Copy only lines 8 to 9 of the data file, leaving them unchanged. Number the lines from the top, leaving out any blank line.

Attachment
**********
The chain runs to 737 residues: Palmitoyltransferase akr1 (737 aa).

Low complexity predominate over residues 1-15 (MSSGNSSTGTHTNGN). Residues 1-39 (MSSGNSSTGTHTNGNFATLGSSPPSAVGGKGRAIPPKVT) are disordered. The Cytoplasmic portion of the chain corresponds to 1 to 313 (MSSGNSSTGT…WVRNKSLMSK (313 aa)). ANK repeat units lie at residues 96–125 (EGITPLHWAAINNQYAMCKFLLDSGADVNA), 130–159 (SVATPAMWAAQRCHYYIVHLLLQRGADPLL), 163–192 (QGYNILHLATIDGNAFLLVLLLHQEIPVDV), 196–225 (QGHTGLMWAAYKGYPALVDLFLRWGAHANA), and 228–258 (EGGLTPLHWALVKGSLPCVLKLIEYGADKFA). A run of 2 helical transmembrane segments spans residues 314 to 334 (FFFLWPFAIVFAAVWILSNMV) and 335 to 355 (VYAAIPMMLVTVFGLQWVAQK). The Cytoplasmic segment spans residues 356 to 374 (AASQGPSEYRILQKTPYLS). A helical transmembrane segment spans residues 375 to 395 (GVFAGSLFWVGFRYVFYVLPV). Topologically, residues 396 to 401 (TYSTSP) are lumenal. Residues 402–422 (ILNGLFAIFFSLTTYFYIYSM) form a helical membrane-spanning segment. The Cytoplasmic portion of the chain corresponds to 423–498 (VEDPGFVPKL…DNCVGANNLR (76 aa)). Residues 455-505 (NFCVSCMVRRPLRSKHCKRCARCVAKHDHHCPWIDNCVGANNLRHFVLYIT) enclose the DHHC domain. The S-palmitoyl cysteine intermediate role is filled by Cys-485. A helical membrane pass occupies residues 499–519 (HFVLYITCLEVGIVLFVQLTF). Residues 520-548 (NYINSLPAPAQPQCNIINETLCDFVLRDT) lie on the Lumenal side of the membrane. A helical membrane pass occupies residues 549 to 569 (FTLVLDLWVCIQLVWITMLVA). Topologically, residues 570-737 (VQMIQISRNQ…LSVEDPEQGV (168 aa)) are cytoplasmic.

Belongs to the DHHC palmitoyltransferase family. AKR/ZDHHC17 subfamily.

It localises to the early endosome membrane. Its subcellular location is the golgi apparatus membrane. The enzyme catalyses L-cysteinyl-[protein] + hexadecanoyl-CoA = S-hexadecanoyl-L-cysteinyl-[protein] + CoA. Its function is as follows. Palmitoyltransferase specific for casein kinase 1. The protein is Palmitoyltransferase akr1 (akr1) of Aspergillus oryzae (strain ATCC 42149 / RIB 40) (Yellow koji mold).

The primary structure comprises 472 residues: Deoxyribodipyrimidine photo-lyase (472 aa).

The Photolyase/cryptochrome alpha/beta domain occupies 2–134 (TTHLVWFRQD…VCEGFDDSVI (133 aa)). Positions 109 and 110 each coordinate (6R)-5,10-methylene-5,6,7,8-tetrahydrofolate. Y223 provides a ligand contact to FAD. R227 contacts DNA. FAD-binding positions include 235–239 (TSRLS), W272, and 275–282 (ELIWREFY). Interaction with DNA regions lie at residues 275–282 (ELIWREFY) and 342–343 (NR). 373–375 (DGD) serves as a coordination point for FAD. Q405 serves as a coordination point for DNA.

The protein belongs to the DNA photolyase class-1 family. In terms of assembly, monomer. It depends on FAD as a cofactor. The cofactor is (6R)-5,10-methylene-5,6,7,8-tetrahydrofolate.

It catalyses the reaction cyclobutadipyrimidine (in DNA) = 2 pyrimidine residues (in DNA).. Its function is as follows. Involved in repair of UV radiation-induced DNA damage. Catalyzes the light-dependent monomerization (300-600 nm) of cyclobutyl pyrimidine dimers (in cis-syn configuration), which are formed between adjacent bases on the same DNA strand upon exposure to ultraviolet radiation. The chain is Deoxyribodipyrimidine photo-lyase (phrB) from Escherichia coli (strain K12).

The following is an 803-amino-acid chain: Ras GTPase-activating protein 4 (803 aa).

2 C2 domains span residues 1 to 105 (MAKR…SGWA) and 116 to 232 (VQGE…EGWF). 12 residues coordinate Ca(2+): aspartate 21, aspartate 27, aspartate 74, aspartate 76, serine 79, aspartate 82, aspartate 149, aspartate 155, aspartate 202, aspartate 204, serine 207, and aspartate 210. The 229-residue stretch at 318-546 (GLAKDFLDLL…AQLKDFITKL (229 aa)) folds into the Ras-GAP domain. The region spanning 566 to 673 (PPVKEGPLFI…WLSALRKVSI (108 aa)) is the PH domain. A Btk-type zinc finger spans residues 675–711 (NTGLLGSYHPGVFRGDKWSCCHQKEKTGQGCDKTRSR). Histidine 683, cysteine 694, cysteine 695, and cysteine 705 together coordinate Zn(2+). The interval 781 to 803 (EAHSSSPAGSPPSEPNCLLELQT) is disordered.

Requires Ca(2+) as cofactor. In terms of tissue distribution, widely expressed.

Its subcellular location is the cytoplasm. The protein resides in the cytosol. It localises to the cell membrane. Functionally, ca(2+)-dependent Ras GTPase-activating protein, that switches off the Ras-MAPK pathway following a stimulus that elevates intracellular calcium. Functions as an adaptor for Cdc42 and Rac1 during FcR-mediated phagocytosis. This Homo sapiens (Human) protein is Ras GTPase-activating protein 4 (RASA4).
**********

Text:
It catalyses the reaction cyclobutadipyrimidine (in DNA) = 2 pyrimidine residues (in DNA).. Its function is as follows. Involved in repair of UV radiation-induced DNA damage. Catalyzes the light-dependent monomerization (300-600 nm) of cyclobutyl pyrimidine dimers (in cis-syn configuration), which are formed between adjacent bases on the same DNA strand upon exposure to ultraviolet radiation. The chain is Deoxyribodipyrimidine photo-lyase (phrB) from Escherichia coli (strain K12).

The following is an 803-amino-acid chain: Ras GTPase-activating protein 4 (803 aa).